In another embodiment (FIG. 7), the taper line 145 starts at the intersection between the side rail and the tip rail and parallels the top surface inner edge 152 for an initial distance 165. The taper line then extends at an angle to the inner edge to intersect the top surface outer edge 151 at a point located at the chamfer length 146 along the side rail. While running parallel to the inner edge 152, the taper line 145 is spaced from the inner edge by a given taper line spacing 156. In one embodiment, the taper line spacing is less than or equal to about 1 mm. For each illustrated chamfer embodiment, the outer edge 151 of the side rail top surface is removed along the chamfer length. The chamfer intersects the outer surface 114 of the mouthpiece along the chamfer length. The intersection between the chamfer and the outer surface defines the line of intersection 161 running along the chamfer length. This line of intersection is spaced from the bottom surface of the reed. In addition, as the outer surface of the mouthpiece is rounded or curved, the line of intersection will also follow a curvature corresponding to the contours of the outer surface of the mouthpiece.

The chamfer has been illustrated with respect to the clarinet style single reed mouthpiece, which is used in conjunction with the barrel. However, the chamfer can be included in any type of single reed mouthpiece in which the reed covers a window to a tone chamber. Referring now to FIG. 8, an exemplary embodiment of a saxophone style mouthpiece 800 having a rectangular tone chamber and a modified side rail top surface and tip rail in accordance with the present invention is illustrated. In one embodiment, the mouthpiece has a typically elongated or barrel shape that tapers to either end. On a bottom side 812 of the mouthpiece is an elongated window 810 having a generally rectangular shape. The window may be tapered or narrowed at one end or the other. In addition, one end of the window can include a bow or arch to match or compliment the curvature of the end of the reed. The side of the mouthpiece containing the window is considered the bottom side, because that side typically faces down or is on the bottom of the mouthpiece when the mouthpiece is attached to a musical instrument. For purposes of the present description, the mouthpiece is viewed from the bottom.

The window 810 exposes a tone chamber 814 within the mouthpiece. In one embodiment, the tone chamber has a rectangular cross section when view across the side rails of the mouthpiece. The tone chamber is in communication with a central bore 802 passing through the mouthpiece. The central bore is arranged to attach to the woodwind instrument, i.e., the saxophone. In one embodiment, the central bore meets the tone chamber at one end of the window, i.e., the central bore does not extend into the portion of the mouthpiece exposed by the widow. Alternatively, the central bore extends into the portion of the mouthpiece exposed by the window.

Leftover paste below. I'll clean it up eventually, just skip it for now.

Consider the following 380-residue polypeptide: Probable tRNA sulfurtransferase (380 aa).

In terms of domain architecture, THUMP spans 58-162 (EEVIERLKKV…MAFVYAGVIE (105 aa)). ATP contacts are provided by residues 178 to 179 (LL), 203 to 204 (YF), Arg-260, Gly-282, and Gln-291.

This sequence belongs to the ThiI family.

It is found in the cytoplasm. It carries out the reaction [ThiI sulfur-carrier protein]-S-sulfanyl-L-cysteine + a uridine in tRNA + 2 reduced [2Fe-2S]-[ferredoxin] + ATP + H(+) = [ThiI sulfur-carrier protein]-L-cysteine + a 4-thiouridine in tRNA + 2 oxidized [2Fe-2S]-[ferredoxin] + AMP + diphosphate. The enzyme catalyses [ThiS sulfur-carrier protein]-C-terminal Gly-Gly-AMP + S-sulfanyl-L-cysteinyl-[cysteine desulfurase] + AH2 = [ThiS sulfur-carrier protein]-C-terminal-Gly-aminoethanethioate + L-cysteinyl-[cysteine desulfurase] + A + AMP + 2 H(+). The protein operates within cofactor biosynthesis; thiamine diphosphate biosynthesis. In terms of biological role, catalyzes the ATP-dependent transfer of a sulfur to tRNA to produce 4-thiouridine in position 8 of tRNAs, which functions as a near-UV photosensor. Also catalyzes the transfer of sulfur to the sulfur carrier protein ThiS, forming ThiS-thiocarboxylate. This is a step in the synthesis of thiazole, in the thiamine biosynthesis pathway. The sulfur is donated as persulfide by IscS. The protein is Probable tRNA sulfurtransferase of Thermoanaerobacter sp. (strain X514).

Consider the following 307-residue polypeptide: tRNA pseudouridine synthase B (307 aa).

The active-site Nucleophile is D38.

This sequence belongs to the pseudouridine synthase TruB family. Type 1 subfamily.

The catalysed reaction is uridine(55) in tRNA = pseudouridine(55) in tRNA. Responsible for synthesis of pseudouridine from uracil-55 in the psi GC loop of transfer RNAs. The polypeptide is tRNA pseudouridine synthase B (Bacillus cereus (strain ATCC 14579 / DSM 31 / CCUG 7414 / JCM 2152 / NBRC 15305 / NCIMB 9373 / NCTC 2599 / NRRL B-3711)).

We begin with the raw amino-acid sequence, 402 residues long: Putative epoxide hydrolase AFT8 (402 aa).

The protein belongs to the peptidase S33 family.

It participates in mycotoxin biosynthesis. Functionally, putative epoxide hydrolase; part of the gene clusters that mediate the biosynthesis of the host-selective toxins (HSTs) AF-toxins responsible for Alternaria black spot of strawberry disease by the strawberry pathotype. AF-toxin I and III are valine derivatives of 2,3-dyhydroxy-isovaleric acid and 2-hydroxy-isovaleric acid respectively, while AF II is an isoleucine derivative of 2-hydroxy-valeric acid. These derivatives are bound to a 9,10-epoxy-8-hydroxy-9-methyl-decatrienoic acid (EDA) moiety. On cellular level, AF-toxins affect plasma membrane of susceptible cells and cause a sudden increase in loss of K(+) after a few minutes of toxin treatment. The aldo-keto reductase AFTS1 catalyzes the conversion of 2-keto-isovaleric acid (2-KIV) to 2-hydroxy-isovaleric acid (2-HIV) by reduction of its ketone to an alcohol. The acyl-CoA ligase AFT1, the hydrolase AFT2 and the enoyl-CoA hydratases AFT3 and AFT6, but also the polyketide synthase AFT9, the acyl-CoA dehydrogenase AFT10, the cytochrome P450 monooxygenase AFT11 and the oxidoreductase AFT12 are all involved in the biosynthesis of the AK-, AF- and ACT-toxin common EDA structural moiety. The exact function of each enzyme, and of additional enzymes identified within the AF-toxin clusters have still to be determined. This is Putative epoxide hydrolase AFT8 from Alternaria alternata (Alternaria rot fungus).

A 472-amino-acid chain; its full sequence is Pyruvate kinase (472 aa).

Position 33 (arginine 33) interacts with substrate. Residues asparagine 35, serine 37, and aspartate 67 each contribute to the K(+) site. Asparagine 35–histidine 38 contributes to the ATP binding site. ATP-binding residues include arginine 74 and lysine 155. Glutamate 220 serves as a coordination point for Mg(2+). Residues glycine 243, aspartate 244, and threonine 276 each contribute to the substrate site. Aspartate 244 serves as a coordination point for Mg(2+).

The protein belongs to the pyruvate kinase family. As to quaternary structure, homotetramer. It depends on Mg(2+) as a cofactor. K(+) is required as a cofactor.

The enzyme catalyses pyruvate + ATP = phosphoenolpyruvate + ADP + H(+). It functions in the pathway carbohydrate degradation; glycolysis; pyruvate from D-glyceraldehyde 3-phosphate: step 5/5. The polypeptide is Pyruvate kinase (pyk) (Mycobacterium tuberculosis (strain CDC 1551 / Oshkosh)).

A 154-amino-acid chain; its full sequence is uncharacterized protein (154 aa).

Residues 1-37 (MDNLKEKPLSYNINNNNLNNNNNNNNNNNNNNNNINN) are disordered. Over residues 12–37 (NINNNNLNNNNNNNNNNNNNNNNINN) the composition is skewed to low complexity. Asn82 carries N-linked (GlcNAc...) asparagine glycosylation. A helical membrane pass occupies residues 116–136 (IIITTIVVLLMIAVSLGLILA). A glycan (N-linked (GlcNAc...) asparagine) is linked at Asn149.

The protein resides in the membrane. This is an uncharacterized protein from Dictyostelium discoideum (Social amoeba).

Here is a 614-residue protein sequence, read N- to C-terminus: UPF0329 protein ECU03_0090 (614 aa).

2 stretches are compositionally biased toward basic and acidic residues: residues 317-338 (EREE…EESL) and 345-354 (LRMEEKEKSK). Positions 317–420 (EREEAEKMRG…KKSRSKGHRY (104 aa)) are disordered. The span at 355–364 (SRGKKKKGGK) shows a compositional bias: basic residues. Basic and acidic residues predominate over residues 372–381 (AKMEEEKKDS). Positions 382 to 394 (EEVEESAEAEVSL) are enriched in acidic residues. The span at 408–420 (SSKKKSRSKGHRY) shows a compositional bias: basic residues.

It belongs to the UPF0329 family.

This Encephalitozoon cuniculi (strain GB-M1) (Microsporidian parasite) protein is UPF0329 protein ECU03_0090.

In general, the mouthpiece includes a tapered, reduced rear portion that is adapted to fit to the woodwind instrument in a conventional manner. The central bore has a length necessary to telescopically receive a neckpiece of the woodwind instrument. In one embodiment, the central bore is cylindrical. A table 808 is disposed at one end of the window. The table is a flat surface on the bottom side of the mouthpiece and is situated to engage a portion of a reed adjacent the heel end of the reed. This flat surface is the top 816 of the table, and the top engages the portion of the reed adjacent the heel end of the reed. The ligature securing the reed to the mouthpiece surrounds the mouthpiece around the table region of the mouthpiece. In one embodiment, the table has an overall length of about 1.9375″ to about 2″.

The mouthpiece also includes a pair of side rails 818 running along opposite sides of the window 810. Each side rail 818 frames one side of the window 810. The side rails 818 extend from the table 808. In one embodiment, the side rails extend perpendicularly from the table. Alternatively, the side rails flare outwards as they extend from the table. The side rails are parallel in that the side rails do not cross or intersect in the region of the window. Each side rail includes a side rail top surface 820 running along the length of the side rail. The top surface of each side rail contacts a portion of the reed. In one embodiment, each side rail has a length of about 2″ to about 2.125″, and each side rail top surface has a width 845 of about 0.0625″ to about 0.125 “. In one embodiment, the width of each side rail top surface varies from about 0.125” at the table to about 0.0625″ at the other end of the side rail. These dimensions are also suitable for the clarinet style mouthpiece embodiments. In one embodiment, each side rail top surface is coplanar with the table top. Alternatively, each side rail top surface is coplanar with the table top at the point of intersection of the side rail with the table top and subsequently curves away from the plane of the table top in the direction of the top side of the mouthpiece. The top side of the mouthpiece is opposite the bottom side 812. This curvature provides for separation between the reed and the side rail top surfaces at an end of the reed opposite the heel end. This separation occurs, for example, when the reed is attached to the mouthpiece and is not vibrating. Vibration of the reed causes the reed to come into contact with the side rail top surfaces along the entire length of the top rails. The reed in combination with the window acts as a valve for the tone chamber.